We’ve found (and heard from most other camping families that we’ve talked to) that tanks fill up in about 3-4 days with normal use. If we’re staying at one location longer than 4 days, we need to have sewer at our site. If less than 3 days, then we stop at the dump station when we leave.
If we’re 4-5 days without sewer, we can do it, but we are really intentional about using water, and try to use the campground facilities as much as possible.
What does Potable Water mean?
Potable water is water that you can put ‘straight into a pot.’ It’s safe for drinking. Alternatively, non-potable water is fine for flushing your tanks, but not safe to put in your fresh water tank or run through your RV plumbing (where drinking water will run) because non-potable water hasn’t been treated.
Most dump stations will have a sign letting you know if the water is potable or non-potable.
What is a Campground Sani-Station or Dump Station?
Most often called the Dump Station (but sometimes called a Sani-station) , this is the drain location provided by the campground to empty your tanks.
Once you hook up your sewer hose to both your RV and the drain, empty your black tank first, then your grey tank so that the grey water washes away your black water and rinses your hose.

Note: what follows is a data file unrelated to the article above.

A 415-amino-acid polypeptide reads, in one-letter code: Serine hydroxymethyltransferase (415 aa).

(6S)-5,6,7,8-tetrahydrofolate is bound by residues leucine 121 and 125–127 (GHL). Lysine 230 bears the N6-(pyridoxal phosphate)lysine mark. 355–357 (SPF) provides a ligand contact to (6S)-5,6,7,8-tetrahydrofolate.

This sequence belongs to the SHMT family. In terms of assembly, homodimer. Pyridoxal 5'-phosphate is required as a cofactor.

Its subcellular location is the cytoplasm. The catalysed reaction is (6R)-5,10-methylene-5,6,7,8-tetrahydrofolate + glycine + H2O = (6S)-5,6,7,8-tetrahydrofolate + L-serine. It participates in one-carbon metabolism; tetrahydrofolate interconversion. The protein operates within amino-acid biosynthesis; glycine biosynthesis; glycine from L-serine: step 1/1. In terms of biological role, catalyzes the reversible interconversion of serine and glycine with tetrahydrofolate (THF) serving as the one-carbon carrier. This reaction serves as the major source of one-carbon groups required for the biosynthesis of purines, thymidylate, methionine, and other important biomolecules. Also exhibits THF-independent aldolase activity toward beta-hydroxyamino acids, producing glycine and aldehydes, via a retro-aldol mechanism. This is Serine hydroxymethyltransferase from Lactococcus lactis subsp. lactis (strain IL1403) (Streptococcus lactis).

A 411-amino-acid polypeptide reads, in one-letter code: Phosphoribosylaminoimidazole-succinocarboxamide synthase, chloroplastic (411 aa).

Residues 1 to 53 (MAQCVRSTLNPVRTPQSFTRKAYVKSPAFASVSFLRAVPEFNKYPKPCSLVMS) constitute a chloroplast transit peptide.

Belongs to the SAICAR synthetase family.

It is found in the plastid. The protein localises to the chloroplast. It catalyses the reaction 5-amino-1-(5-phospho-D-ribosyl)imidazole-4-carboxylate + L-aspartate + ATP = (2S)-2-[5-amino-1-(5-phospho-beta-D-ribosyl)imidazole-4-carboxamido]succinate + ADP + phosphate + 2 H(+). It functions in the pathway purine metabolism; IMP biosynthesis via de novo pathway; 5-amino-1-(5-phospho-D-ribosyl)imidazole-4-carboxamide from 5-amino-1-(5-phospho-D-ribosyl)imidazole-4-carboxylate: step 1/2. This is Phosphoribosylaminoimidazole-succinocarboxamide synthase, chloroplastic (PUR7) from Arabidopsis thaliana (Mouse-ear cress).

What do 20 amp, 30 amp and 50 amp hookups mean?
You’ll want to know which electrical hookup is needed to properly run your RV, not only because they are different levels of power, but also because the plugs are different shapes to avoid confusion or incorrect connections.
Most trailers and campers are 30 amp, while larger rigs (large trailers and motor homes) are often 50 amp.
20 amp is a typical household circuit, and won’t run most RVs.
Our recommendation is to always book sites that match the exact hookups your RV needs.
If you need to hook to a different amperage than your default, here is a helpful guide from the RV Geeks:
What is the different between Boon docking and Dry Camping?
Boon docking is staying at a location with no hookups that’s not a campground. This could be a Wal-mart or Cracker Barrel parking lot, Bureau of Land Management (BLM) public land most common in the south-west United States or a friend’s driveway.
Dry camping is staying somewhere that is intended as a campsite, but has no water or electrical hookups. Our favorite dry camping stops have been in the mountains in British Columbia, Canada (specifically, Horseshoe Lake, just north of the Washington Border).